As is usually the case (especially with the API data) the market was surprised by the numbers in the latest API reported released late yesterday afternoon for the second week in a row. The API reported another large surprise in inventory except this time it was a 5.1 million barrel build in crude oil stocks as refinery utilization rates plunged by 2.1% to 86.9% of capacity. The API reported a large surprise draw in gasoline inventories of 3.1 million barrels a build in inventory of distillate fuel that was within the expectations.
The market was expecting a smaller draw in gasoline stocks and a small build in distillate fuel inventories this week as the impact of the logistics shut-ins associated with Hurricane Irene work their way through the oil infrastructure. On the week gasoline stocks decreased by about 3.1 million barrels while distillate fuel stocks were built by about 0.3 million barrels. The main bearish item in the report was the larger than expected build in crude oil inventories of 5.1 million barrels. They also reported a big build of about 2.8 million barrels of crude oil in PADD 2. Crude oil stocks in the mid-west are not as high as they once were and even with this week's increase they are around the level they were at back late last year. However, the API build was a set-back to those expecting a correction in the Brent/WTI spread in the very short term...especially if the EIA report shows the same level of builds in PADD 2. So far the market has reacted slightly negative to the API report...mostly for WTI... as the industry awaits the EIA report later this morning. The results of the API report are summarized in the following table. If today’s EIA report is in sync with the API report I would view it as biased to the bearish side.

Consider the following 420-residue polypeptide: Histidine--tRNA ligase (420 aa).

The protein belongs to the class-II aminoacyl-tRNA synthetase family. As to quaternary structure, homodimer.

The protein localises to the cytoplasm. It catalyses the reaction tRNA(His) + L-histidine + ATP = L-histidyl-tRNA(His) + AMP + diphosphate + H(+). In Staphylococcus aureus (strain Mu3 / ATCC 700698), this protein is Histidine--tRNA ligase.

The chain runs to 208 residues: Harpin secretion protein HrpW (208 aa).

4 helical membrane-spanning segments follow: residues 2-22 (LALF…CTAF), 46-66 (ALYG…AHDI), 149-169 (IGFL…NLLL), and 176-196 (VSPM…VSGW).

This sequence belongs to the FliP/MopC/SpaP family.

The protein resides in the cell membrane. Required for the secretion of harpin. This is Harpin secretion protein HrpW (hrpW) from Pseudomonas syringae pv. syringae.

With the financial and commodity markets still in state of confusion and uncertainty it is not clear if this week's oil inventory reports will continue to have an impact on price direction. The more widely watched EIA data will be released today at 10:30 AM. I also want to caution that this week's data (as well as next week's reports) are going to be somewhat impacted by the combination of some logistical shut downs of oil operations along the US East coast ahead of Irene along with a large amount of consumers topping off of their gasoline tanks ahead of the storm.